As we wrap up Teacher Appreciation week I had time to reflect on what appreciation, empathy, and doing right by others is all about. This time also gave me a chance to ensure I am doing that. Over that past 11 months I have had a chance to see two speakers live and watch a Ted Talk about ensuring we are not just working to be best, we are working to be your best for the world.
Be your best for the world is one of the 7 pillars from Dewitt Jones Ted Talk about Celebrate What’s Right with the World. Dewitt is one of America’s top professional photographers. Twenty years with National Geographic, photographing stories around the globe, earned him the reputation as a world-class photojournalist and is also well-known as an inspirational speaker. His talk focuses on many themes that resonated but one was about being the best FOR the world not just IN the worlds. As discussed in the talk, the idea of being one’s best for the world suggests an attitude of service; an ability to offer our very best without worrying about how it is received. Click to view one of his Keynotes (after you read the blog 😉
The second person who really made me think inward is Chad Hymas. Last summer I attended the Massachusetts Superintendent conference and heard Chad Hymas speak @chadlhymas. You want to talk about powerful. Once you are done reading this – look up and read about Chad. In 2001, at the age of 27, Chad’s life changed in an instant when a 2,000-pound bale of hay shattered his neck leaving him a quadriplegic. But what was amazing was his dreams were not paralyzed that day and he became an example of what is possible.
He is a bestselling author, president of his own Communications Company and speaks all over the globe in areas of leadership and team building. There were so many parts to his talk that resonated with me. He said People don’t remember what you say they remember how they make you feel.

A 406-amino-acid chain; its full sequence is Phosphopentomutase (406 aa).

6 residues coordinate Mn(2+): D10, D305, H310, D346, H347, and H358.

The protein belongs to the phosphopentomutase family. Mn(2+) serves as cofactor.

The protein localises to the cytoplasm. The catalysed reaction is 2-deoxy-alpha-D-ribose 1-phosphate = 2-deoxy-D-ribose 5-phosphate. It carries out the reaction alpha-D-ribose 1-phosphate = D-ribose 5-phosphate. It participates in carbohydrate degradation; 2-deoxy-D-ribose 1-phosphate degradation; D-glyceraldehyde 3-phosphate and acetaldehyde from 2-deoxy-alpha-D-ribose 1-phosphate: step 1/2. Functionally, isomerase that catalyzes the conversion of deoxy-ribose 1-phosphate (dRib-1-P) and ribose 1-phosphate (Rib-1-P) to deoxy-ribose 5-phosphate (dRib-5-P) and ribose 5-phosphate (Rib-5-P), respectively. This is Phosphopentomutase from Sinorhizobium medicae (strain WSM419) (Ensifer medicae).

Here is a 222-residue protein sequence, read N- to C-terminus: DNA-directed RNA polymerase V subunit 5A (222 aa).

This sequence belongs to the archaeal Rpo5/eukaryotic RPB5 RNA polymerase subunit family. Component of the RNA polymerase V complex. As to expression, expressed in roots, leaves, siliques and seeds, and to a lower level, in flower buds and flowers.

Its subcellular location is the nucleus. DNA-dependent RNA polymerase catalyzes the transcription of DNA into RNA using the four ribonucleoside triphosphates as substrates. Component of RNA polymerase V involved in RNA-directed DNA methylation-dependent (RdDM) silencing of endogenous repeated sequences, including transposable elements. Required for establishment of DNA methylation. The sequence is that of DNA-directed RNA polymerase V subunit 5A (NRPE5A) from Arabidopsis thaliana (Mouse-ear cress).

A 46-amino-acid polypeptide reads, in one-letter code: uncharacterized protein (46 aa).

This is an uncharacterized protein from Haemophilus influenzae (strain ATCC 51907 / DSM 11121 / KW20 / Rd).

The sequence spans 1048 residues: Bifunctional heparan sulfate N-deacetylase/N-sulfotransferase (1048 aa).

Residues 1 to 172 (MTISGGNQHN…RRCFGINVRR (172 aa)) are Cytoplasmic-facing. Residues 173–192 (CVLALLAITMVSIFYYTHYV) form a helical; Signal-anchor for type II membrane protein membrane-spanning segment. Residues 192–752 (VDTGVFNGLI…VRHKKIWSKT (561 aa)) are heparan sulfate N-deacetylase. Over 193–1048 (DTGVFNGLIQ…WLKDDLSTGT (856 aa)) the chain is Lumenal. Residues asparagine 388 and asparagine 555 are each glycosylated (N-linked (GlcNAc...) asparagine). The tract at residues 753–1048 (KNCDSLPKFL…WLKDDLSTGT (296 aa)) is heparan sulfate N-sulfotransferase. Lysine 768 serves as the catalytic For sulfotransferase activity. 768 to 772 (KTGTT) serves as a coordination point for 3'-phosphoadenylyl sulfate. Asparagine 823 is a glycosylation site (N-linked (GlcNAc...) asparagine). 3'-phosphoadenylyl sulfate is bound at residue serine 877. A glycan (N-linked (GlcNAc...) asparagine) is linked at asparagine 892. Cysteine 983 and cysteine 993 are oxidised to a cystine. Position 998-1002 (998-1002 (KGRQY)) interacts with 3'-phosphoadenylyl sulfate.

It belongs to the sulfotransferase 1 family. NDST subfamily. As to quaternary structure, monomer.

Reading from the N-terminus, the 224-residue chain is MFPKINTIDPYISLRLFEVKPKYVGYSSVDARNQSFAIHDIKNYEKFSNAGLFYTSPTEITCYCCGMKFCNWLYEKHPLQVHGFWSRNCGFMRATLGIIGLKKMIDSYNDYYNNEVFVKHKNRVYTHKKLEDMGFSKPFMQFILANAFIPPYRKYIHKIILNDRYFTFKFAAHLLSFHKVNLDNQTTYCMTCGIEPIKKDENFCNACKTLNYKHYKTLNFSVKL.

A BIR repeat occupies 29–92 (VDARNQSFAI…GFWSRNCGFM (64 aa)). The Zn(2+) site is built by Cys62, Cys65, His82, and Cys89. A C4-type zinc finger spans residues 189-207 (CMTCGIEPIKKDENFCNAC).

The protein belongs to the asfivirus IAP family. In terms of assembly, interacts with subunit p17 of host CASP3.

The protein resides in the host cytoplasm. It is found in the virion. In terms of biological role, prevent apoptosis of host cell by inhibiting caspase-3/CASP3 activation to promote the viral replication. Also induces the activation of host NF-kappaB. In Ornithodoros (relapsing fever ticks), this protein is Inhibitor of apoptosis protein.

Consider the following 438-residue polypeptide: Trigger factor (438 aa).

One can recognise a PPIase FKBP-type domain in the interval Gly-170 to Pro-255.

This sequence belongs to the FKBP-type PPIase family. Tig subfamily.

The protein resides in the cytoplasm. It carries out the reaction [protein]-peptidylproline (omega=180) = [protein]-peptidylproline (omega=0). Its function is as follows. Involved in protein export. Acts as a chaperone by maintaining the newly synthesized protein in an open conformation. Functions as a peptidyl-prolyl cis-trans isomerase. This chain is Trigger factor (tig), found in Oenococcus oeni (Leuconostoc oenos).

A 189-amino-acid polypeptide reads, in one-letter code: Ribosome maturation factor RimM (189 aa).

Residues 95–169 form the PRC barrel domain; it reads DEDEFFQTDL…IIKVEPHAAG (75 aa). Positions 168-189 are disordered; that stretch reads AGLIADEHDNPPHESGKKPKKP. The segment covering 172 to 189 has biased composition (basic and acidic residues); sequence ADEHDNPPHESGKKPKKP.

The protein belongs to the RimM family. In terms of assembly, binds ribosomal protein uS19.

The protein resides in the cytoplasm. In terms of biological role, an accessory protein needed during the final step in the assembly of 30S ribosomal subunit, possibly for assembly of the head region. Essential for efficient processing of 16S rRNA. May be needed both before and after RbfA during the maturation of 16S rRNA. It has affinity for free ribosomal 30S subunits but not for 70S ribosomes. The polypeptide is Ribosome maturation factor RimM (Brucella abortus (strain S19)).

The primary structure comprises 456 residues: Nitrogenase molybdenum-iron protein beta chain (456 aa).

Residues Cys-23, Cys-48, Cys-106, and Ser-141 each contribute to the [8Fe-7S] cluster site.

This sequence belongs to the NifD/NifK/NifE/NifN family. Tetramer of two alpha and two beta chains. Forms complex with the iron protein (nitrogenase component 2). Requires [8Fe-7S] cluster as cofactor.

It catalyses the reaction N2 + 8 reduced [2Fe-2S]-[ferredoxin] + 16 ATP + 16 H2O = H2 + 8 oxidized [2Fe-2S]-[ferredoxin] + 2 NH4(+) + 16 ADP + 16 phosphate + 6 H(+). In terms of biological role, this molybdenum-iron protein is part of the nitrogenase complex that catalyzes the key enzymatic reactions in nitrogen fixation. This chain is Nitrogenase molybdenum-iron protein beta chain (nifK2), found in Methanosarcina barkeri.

One message Chad Hymas said to the room of superintendents is to go out and act. Go put the positivity into action and challenged us to take his words and message back to our communities. I know I plan to do that in my work and I am challenging you and to honor his father….read his book and listen to his talks to know what I mean. Spreading positive messages to the people who we work with and we support will have incredible results. I tried this last summer. Click here to view. You will see the impact that his words had – Thank you Mr. Hymas. And thank you for watching and I hope you feel empowered to spread positive messages today.
Then in March, I attended MASCD. The highlight (and there were a lot) was seeing Manny Scott share his message. Click here to read about Mr. Scott and follow him at @ManuelScott . I was so lucky and honored to be right in the front row not just listening and feeling his message. The power of his words and emotion spread through the auditorium and was incredible to be a part of. I can’t even begin to summit up and whatever I share about it will not do that 45 minutes’ justice.
A few of my favorite lines were